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SAARGEMUND (Fr. Sarreguemines)

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Originally appearing in Volume V23, Page 954 of the 1911 Encyclopedia Britannica.
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SAARGEMUND (Fr. Sarreguemines), a town of Germany, in the imperial province of Alsace-Lorraine, situated at the confluence of the Blies and the Saar, 40 M. E. of Metz, 6o m. N.W. of Strassburg by rail, and at the junction of lines to Trier and Saarburg. Pop. (1905) 14,932. It carries on considerable manufactures of faience, plush, velvet, leather, porcelain and earthenware, and is a chief depot for the papier-mache boxes, mostly snuff-boxes, which are made in great quantities in the neighbourhood. Saargemund, originally a Roman settlement, obtained civicrights early in the 13th century. In 1297 it was ceded by the count of Saarbrucken to the duke of Lorraine, and passed with Lorraine in 1766 to France, being transferred to Germany in 1871. See Thomire, Notes historiques sur Sarreguemines (Strassburg, 1887); and Box, Notice sur le pays de to Saare (Nancy, 1903).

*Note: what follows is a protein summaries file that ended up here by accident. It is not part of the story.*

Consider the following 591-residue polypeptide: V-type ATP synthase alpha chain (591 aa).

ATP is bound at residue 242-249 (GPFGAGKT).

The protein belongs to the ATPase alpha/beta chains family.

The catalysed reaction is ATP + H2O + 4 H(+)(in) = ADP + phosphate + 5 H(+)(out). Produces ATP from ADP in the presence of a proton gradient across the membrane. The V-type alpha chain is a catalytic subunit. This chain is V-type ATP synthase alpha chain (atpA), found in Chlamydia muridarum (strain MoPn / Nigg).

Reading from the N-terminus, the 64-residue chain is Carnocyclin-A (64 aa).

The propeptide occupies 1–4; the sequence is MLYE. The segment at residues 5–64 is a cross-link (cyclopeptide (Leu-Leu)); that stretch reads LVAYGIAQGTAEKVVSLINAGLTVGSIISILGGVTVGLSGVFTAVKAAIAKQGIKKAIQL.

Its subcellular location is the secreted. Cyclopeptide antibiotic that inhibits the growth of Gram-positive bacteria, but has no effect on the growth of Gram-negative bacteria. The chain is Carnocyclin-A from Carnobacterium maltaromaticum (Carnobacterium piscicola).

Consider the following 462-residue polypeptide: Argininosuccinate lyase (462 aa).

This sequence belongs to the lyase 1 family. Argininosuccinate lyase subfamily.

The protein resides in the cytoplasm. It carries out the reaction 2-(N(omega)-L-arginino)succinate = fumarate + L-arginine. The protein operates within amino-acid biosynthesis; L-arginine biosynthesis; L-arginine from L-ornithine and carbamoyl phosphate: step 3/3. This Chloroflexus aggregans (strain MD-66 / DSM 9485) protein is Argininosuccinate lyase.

End of Article: SAARGEMUND (Fr. Sarreguemines)
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